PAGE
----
In his introduction to this, the seventeenth installment of Fantagraphics’ loving reprint of every Peanuts strip produced during its nearly 50-year run as one of the most commercially successful and critically lauded comic strips of all time, film critic Leonard Maltin notes that by 1983 – some 33 years after its 1950 premiere – Peanuts “still seems fresh.” Certainly, throughout the years Peanuts continued to develop in subtle, incremental ways, so that comparing the first several volumes of reprints with the most recent, a reader is immediately struck by some very obvious differences, mostly having to do with the introduction of new characters and the slight alterations of already prominent ones – some, like Snoopy, more apparent than others – yet the comics’ consistency of tone and its simplified visual palette remains its strength. In an era of major and rapid transformations – the Cold War, the Korean and Vietnam conflicts, television, rock and roll, the civil rights era, and women’s liberation all occurred during the strip’s first three decades – Peanuts provided readers with a degree of stability, presenting a world that remained stubbornly resistant to change, a world that was comfortingly predictable without seeming stale. Peanuts provided familiarity, Maltin observes, without breeding contempt. Quite the opposite: the characters of Charlie Brown, Linus, Lucy, Snoopy, et. al., are among the medium’s most revered.
I was born in 1976, and began devotedly reading the comics page of my local newspaper (the Omaha World-Herald) around the time the reprints collected in this volume were first published. Oddly enough, I was the same age as my parents when they began to read Peanuts; our mutual love of the strip was one of our few shared interests. Another reason I was attracted to the strip was the fact that my childhood was populated by Peanuts-related merchandise: Snoopy stickers adorned my notebooks and dresser; I received Peanuts-themed Valentines at school; there was the Charlie Brown and Snoopy television show, along with seasonal reruns of It’s the Great Pumpkin, Charlie Brown and A Charlie Brown Christmas; one of my prized possessions at the time was a battered copy of the paperback Snoopy and the Red Baron (the one with the monochrome pages); there was also the Snoopy Sno-Cone machine (which never worked), and the requisite Snoopy plush dolls with its dozens of costume accoutrements … and on and on. As a result, it’s quite difficult for me to be anything like an objective critic when it comes to Schulz’s comic; the strip is as much a part of my childhood as Santa and the Tooth Fairy, report cards and my grade school playground. I suspect the same holds for many born between the late 1930s and the early 1990s (the strip ran, pointedly, from 1950 to 2000).
This volume follows the format of the prior sixteen, an introduction by a noted celebrity – Maltin in this case, whose introduction, like many in this series, is a wistful paean to Schulz’s singular achievement, including the obligatory fond childhood memories of Peanuts, another testament to the strip’s uncanny ability to ingrain itself deeply into the psyche of its readers. Maltin provides an interesting anecdote involving Maltin as a young man writing Schulz, and including samples of a cartoon he had drawn. In response, Schulz mailed Maltin a typed letter of encouragement, along with a signed original of a daily Peanuts strip, which was promptly framed, an example of Schulz’s generosity and his profound love of the comics medium.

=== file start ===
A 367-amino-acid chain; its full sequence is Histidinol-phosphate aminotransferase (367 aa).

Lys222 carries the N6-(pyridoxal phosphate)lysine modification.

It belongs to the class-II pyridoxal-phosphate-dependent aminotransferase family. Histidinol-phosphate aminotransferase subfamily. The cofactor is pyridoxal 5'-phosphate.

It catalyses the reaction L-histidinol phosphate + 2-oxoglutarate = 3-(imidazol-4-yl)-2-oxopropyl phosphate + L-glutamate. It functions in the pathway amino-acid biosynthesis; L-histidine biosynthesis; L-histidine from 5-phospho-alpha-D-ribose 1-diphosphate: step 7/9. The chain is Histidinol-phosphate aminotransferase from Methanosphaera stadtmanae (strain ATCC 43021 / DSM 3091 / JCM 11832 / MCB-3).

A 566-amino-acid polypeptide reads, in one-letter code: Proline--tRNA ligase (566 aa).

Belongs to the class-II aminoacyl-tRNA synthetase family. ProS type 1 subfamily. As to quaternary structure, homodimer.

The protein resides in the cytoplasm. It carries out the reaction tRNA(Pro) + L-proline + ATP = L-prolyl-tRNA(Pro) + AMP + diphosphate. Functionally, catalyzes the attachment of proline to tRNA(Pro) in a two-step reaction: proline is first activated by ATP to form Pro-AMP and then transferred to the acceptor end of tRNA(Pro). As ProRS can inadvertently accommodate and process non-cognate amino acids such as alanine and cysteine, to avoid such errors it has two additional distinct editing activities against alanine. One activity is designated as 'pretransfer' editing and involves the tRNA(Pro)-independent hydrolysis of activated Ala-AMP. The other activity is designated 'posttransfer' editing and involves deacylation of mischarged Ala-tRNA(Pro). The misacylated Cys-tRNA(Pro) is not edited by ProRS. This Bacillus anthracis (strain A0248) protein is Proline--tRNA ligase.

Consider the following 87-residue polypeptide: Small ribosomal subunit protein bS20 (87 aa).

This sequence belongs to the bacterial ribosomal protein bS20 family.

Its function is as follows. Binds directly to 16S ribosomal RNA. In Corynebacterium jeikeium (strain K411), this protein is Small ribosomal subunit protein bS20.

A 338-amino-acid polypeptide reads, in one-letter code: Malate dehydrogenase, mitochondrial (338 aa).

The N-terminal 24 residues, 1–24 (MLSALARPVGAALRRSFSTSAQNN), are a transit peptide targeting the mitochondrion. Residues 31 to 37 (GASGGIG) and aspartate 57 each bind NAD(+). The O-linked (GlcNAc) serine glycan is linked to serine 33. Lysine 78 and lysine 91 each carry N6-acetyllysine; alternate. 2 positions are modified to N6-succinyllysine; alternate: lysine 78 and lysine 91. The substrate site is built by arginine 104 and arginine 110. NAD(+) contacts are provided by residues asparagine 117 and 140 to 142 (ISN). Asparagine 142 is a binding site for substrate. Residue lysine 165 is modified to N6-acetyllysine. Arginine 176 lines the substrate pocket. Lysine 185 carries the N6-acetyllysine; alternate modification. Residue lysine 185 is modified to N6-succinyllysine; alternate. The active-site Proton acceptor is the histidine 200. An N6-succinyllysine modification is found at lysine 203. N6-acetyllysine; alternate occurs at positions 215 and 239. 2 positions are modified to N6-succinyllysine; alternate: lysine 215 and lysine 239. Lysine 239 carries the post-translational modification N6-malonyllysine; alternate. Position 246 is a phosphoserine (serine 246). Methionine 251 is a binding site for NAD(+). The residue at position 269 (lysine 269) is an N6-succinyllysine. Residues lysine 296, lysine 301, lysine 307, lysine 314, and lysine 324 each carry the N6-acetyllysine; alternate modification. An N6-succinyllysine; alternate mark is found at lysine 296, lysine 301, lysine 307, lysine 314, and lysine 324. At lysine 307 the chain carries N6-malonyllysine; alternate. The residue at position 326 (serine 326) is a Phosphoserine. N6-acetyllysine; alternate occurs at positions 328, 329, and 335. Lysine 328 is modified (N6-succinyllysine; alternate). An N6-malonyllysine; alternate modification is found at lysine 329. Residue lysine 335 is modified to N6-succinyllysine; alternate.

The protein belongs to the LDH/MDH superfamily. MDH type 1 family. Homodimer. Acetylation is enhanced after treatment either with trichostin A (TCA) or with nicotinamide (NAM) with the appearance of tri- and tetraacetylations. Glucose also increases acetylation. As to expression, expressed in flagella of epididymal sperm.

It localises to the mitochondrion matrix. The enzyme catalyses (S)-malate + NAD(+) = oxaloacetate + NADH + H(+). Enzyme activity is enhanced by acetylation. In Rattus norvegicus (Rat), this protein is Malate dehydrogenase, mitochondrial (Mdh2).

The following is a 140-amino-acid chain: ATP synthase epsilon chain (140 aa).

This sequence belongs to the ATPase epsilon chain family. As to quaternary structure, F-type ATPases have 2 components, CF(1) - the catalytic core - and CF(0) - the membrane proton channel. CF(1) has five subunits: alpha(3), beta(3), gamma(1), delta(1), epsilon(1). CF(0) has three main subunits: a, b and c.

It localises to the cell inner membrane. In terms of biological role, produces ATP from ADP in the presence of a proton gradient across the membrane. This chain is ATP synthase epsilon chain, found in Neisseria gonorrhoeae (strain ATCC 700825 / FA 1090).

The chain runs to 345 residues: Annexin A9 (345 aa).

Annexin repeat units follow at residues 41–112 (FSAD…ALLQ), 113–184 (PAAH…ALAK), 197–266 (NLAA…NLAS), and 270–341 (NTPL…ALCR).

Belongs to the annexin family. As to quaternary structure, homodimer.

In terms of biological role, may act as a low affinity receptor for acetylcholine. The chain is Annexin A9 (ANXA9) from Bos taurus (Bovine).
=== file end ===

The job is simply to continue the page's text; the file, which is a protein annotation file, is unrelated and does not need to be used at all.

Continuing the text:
The design of the book – which has received some undue criticism – is by the comic artist Seth, whose profound admiration for Peanuts helped to bring about this reprint project. Seth’s design is complements Schulz’s work without overwhelming it; the design adequately frames the strip within a tasteful, somewhat retro design. The overleafs include scenes from Schulz’s strip, but absent any characters, underlining the deeply iconic nature of Schulz’s creation.
As for the strips themselves: This volume is comprised of daily four-panel gag strips and the page-length Sunday strips, all in black and white (Fantagraphics’ color reproduction of the Sundays is also ongoing). Schulz’s line work here is looser, more expressive, with just a hint of the shakier pen style that would become the defining visual development of late-period Peanuts. There are many notable strips included here: as with much of Peanuts, the humor is warm, gentle, and deeply dry. There is of course the existential angst which dogs Charlie Brown. Peppermint Patty and Marcie are increasingly utilized; Snoopy, of course, was also quite prominent during this era. There are the usual strips based around baseball, golfing, kite flying and camping – a testament, perhaps, to how little childhood hand changed in the first thirty years of Peanuts; aside from television and video games, kids were primarily occupied by much the same activities as their parents (probably the same cannot be said of subsequent generations).
The Complete Peanuts 1983-1984 is an excellent installment of an excellent series. Fantagraphics has done an admirable job in bringing together the entire strip in a series of handsome hardcover editions. The reductions in the cost of reproductions due to desktop publishing and overseas printing have resulted in a golden age of reprints. We are blessed to have these timeless strips available to peruse. Whether like me you are revisiting these trips some thirty years after their initial publication, or are discovering them for the first time, Peanuts is a standalone achievement that deserves every accolade it has received. Fantagraphics’ reprints have more than risen to the challenge of giving Peanuts the comprehensive editions it has long deserved. Stellar.
View an excerpt of this book here
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